Just because you don’t have access to the gym, doesn’t mean you can’t exercise! If you’re not off on an adventure holiday, you can get your 30 minutes of physical activity in for the day in other ways. You could walk to see the sights instead of catching an Uber. If you feel safe in the area you’re staying in, you could always go for a run, or find some stairs to jog up and down. Other more leisurely activities count as well, like snorkelling or walking along the beach or in the snow. Even a shopping spree counts towards getting your steps for the day in!
For those who are off on a more physical holiday, like hiking, snowboarding, or cycling tours, you probably don’t need to schedule too much formal exercise in, but doing the same leisurely activities can soothe sore muscles, by using them gently.
Isabelle Kelly- Physiotherapist
Isabelle is currently the 1st Team Physio for Samford Rangers. Isabelle is currently taking a 6 week trip around South East Asia!
We we talk about Physiotherapy in society, like a bunch of other professions, you can get good physio’s and not so good physio’s. Here at The Movement Team, we like the fact we are different from most physiotherapy practices out there. But before explaining how we are different, I want to highlight some things that most physiotherapist’s have in their ‘toolbox’ to help treat a patient.
We we arrive fresh faced at Physiotherapy School, we get taught the standard Anatomy, Physiology, Biochemistry, but then also how to assess an area of the body, and also how to treat an area of the body. For the purpose of this blog, I’m going to be talking about Musculoskeletal Physiotherapy as this is what you will mostly likely find in private practice (as opposed to other branches of physiotherapy e.g. paediatric, cardiothoracic, Neurorehababilitation).
When it comes to treatment options, there are a variety of things that a Physiotherapist can do to help with treating a patient. The most common of these is Manual Therapy.
In the Physio world, manual therapy is any technique where the therapists hands are on your body. This includes massage, joint/muscle stretches, joint mobilisations (the art of pushing on a joint to make it move), joint manipulations (usual quick high velocity mobilisations which usually cause an audible cavitation or ‘click’ or ‘crack’ sound), and muscle energy techniques (using muscles to help mobilise a joint) to name a few.
Now when patients present at the clinic with pain, manual therapy techniques are for the most part symptoms relievers. This is why: We have neurons that receive information from our sensory organs and transmit this input to the central nervous system (CNS) which are called afferent neurons. These afferent neurons are what tells our brains that something is painful. On the other side neurons that send impulses from the central nervous system to your limbs and joints to make things move or gain/release tension are called efferent neurons. Manual techniques like those stated above are designed to modulate the afferent input to our CNS. This is why you can get pain relief from a Physiotherapist pushing around on your joint for a while, or from a massage therapist working on your muscles. This input modulation can then also have an efferent effect on that area from the CNS. This change might be muscle relaxation or tension reduction or increased movement in the joint as an example. This may further improve afferent pain levels, and so a cycle can begin.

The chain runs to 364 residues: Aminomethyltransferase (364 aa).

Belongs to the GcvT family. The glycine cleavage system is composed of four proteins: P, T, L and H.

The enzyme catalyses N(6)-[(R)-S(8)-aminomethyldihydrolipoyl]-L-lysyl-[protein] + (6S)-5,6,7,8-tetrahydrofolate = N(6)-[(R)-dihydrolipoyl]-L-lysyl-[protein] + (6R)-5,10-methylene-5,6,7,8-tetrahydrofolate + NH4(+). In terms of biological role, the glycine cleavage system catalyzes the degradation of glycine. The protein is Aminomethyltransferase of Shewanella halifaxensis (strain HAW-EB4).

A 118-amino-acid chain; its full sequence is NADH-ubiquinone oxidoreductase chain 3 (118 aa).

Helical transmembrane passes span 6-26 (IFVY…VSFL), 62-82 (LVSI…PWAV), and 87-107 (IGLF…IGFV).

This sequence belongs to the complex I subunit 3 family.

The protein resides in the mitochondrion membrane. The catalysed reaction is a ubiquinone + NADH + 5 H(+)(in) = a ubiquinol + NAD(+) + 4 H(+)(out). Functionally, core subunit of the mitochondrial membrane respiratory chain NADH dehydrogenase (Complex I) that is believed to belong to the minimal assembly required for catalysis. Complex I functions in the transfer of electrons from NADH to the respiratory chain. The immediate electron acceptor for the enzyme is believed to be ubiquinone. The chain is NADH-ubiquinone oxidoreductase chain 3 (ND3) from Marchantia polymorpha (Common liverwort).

Sounds great right?! However, as most people would know, this effect may only last a few hours, a few days, or a week, and things usually start to tighten up again at some point. Did we fix the issue? Unlikely. But it helped you feel better while it lasted. Then how do we get the effects to last? I’ll touch more on this further down…
Electrotherapy encompasses the use of a machine which is placed on a patients body. These include but aren’t limited to: ultrasound therapy, TENS, and interferential which are probably the most used in Physiotherapy private practices.
Therapeutic ultrasound involves applying a round-headed instrument to the skin of the painful area, to deliver ultra sound waves that are absorbed by the underlying tissues, in the effort to help relieve pain and lessen disability. Any sports people out there might have had a physio use ultrasound on their ankle sprain or other ligament sprain in the past. I must admit that earlier in my career, I have used it on people also. To the patient it probably didn't feel like it was doing much, and that is probably because it is likely not making a difference! To date, there is still very little evidence to explain how ultrasound causes a therapeutic effect in injured tissue. Research of clinical trials into the use of ultrasound for a variety of musculoskeletal injuries conclude “no support for the existence of therapeutic effects” or “insufficient biophysical evidence” or “no high quality evidence available” or “potential treatment effects of ultrasound appear to be very small”. Which is interesting because A LOT of practices still use this machine!